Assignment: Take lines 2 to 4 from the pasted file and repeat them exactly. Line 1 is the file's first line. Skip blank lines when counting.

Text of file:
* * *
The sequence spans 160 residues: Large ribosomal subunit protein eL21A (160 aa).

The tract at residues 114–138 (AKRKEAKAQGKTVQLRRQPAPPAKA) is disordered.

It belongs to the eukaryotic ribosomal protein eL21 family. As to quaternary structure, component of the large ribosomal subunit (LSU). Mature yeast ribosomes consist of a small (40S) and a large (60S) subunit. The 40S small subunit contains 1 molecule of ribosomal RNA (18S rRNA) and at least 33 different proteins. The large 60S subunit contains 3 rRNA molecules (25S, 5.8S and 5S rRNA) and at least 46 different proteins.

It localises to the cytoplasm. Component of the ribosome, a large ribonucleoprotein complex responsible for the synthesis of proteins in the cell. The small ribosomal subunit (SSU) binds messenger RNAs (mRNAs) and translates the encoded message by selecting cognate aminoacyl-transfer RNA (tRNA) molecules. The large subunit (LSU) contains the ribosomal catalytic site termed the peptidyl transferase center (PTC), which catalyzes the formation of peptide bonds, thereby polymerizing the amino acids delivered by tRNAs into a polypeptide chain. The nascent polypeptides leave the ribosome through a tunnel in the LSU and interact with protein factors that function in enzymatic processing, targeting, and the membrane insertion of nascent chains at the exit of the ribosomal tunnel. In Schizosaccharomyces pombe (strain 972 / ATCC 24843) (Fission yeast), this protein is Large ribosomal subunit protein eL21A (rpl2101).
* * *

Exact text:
The tract at residues 114–138 (AKRKEAKAQGKTVQLRRQPAPPAKA) is disordered.

It belongs to the eukaryotic ribosomal protein eL21 family. As to quaternary structure, component of the large ribosomal subunit (LSU). Mature yeast ribosomes consist of a small (40S) and a large (60S) subunit. The 40S small subunit contains 1 molecule of ribosomal RNA (18S rRNA) and at least 33 different proteins. The large 60S subunit contains 3 rRNA molecules (25S, 5.8S and 5S rRNA) and at least 46 different proteins.

It localises to the cytoplasm. Component of the ribosome, a large ribonucleoprotein complex responsible for the synthesis of proteins in the cell. The small ribosomal subunit (SSU) binds messenger RNAs (mRNAs) and translates the encoded message by selecting cognate aminoacyl-transfer RNA (tRNA) molecules. The large subunit (LSU) contains the ribosomal catalytic site termed the peptidyl transferase center (PTC), which catalyzes the formation of peptide bonds, thereby polymerizing the amino acids delivered by tRNAs into a polypeptide chain. The nascent polypeptides leave the ribosome through a tunnel in the LSU and interact with protein factors that function in enzymatic processing, targeting, and the membrane insertion of nascent chains at the exit of the ribosomal tunnel. In Schizosaccharomyces pombe (strain 972 / ATCC 24843) (Fission yeast), this protein is Large ribosomal subunit protein eL21A (rpl2101).